Renaissance. The word conjures up images of painters, sculptors, scientists, builders, writers, politicians all working side-by-side with one area bleeding into the next. While the word renaissance literally means rebirth, it also connotates cultural shifts and applied learning. In today’s digital realm we have access to information at our fingertips and the ability to sort and shift that data, as Techlife covered in recent columns like What is a computer overload? Meet Watson. and 189 Paradoxesand 700,00 Archives to Listen By.”

Body and Seoul

Google Earth originally debuted in 2001, under a different name. In June it celebrates 10 years of helping people understand our Earth. The applications have been wide reaching, being used in many media and educational settings to help better explain the world around us. We have gotten use to the flyovers, layers, zoom, rotate and ability to see how the world has been affected by hurricanes, tsunamis or earthquakes. Now Google Labs has applied a digital renaissance thinking to this technology in the new Google Body.

Google Body uses the same navigational tools to make exploring the human body familiar and informational. With unique tools to rotate, zoom and uncover layers of own anatomy. Labels like in maps can be turned on and off, allowing a clear understanding of the muscles, bones, organs, and much more. A friend who was a doctor was blown away, then I dropped the final nugget. It’s available for Android too. Digital Renaissance indeed.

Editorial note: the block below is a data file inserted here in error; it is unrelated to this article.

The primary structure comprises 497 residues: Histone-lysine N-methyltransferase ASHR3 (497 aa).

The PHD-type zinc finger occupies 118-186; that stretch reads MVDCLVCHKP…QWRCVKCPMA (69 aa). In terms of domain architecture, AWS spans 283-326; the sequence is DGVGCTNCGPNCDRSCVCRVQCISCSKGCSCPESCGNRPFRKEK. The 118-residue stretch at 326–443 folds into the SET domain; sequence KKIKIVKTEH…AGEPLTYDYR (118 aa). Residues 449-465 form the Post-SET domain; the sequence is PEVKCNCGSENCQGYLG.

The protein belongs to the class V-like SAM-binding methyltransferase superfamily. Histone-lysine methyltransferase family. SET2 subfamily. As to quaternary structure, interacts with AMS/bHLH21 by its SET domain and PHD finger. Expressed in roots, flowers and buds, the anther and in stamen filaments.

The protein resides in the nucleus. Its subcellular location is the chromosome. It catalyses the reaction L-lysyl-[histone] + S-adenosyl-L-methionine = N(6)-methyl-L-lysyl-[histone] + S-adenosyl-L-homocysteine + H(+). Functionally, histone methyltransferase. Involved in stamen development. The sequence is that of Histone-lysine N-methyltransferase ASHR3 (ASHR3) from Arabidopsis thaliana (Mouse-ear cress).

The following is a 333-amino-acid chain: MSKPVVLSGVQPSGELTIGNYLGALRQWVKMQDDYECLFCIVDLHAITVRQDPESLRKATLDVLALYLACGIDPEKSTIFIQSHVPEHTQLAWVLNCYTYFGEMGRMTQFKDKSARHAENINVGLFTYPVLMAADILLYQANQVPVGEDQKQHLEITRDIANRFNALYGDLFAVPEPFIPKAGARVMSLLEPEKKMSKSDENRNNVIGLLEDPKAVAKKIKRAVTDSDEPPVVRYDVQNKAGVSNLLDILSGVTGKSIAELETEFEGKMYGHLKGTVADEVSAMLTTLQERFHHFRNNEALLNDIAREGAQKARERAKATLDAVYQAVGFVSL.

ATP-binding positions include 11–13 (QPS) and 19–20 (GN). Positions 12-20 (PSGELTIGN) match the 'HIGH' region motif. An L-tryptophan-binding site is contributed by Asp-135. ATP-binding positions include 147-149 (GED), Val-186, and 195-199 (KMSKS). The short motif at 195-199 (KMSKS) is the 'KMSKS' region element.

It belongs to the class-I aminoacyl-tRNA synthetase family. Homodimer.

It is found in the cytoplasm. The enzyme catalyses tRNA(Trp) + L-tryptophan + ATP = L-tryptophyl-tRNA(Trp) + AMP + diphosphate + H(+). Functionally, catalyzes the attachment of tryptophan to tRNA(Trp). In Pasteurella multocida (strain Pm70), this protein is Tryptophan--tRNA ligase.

Eye ful Tower

A few weeks ago the weather was inclement, and a case of the sniffles was running through the house. A perfect day to have a museum come to me. Go ahead, read that again. Good. So the only question was which museum? Thanks to Art Project by Google we could explore not just the real Renaissance, but any other period of art covered at currently 17 different art museums in places such as Moscow, Berlin, New York City, London, Prague, and Madrid.

Students who want to explore paintings can now do so with the highest resolution imaginable. Architects who want to get a feel for some of the most famous buildings can do a virtual walk through. And best of all, you, can curate your own favorites from all the museums, useful for art fans, teachers and artists.

I decided to visit the Palace of Versailles where I was treated to vast galleries with ornate opulence at every turn. A nice change was a tour around the Van Gogh Museum in Amsterdam. Here I spent time lost in The harvest a painting by Vincent Van Gogh; “he considered this impressive vista one of his finest works.”

Continue to learn, stretching your mind across seemingly vast spaces. It is only this effort that will result in true personal renaissance.